The age of walls : how barriers between nations are changing our world / Tim Marshall.
0 current holds with 2 total copies.
|Location||Call Number / Copy Notes||Barcode||Shelving Location||Status||Due Date|
|Easton Main Library||327 M369a (Text)||31901004286037||New Adult Non-Fiction||Available||-|
|Bethlehem Main Library||320.12 (Text)||33062009065815||New Adult Non-Fiction||Available||-|
|Cambria County Library||320.905 M369a (Text)||85131001630665||CACM New Book||Recently Returned||-|
|Pottsville Free Public Library||327 M358 (Text)||30003008920900||Adult Nonfiction||Available||-|
- ISBN: 9781501183904
- ISBN: 1501183907
- Physical Description: ix, 276 pages : illustrations, maps ; 24 cm.
- Edition: First Scribner hardcover edition.
- Publisher: New York : Scribner, an imprint of Simon & Schuster, Inc., 2018.
|Bibliography, etc. Note:||
Includes bibliographical references (pages 259-264) and index.
|Formatted Contents Note:||
China -- USA -- Israel and Palestine -- The middle east -- The Indian subcontinent -- Africa -- Europe -- UK.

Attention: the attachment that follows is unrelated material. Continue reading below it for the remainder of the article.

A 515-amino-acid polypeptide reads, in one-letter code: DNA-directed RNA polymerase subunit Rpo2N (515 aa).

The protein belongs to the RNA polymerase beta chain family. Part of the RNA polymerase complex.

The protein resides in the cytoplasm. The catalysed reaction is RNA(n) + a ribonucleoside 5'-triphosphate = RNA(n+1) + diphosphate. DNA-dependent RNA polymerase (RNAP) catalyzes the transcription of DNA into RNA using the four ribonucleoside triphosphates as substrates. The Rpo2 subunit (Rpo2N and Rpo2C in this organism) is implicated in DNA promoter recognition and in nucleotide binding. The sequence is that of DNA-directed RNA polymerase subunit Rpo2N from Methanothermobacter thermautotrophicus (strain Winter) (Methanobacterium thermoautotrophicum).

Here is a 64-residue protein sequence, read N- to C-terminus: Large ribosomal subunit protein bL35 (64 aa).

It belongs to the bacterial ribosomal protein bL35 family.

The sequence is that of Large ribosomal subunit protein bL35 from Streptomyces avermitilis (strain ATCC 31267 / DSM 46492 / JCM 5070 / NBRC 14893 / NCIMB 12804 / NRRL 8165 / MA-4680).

"Tim Marshall ... analyzes the most urgent and tenacious topics in global politics and international relations by examining the borders, walls, and boundaries that divide countries and their populations. The globe has always been a world of walls, from the Great Wall of China to Hadrian's Wall to the Berlin Wall. But a new age of isolationism and economic nationalism is upon us, visible not just in Trump's obsession with building a wall on the Mexico border or in Britain's Brexit vote but in many other places as well. China has the great Firewall, holding back Western culture. Europe's countries are walling themselves against immigrants, terrorism, and currency issues. South Africa has heavily gated communities, and massive walls or fences separate people in the Middle East, Korea, Sudan, India, and other places around the world. In fact, at least sixty-five countries, more than a third of the world's nation-states, have barriers along their borders. There are many reasons why walls go up, because we are divided in many ways: wealth, race, religion, and politics, to name a few. Understanding what is behind these divisions is essential to understanding much of what's going on in the world today"-- Publisher's description.
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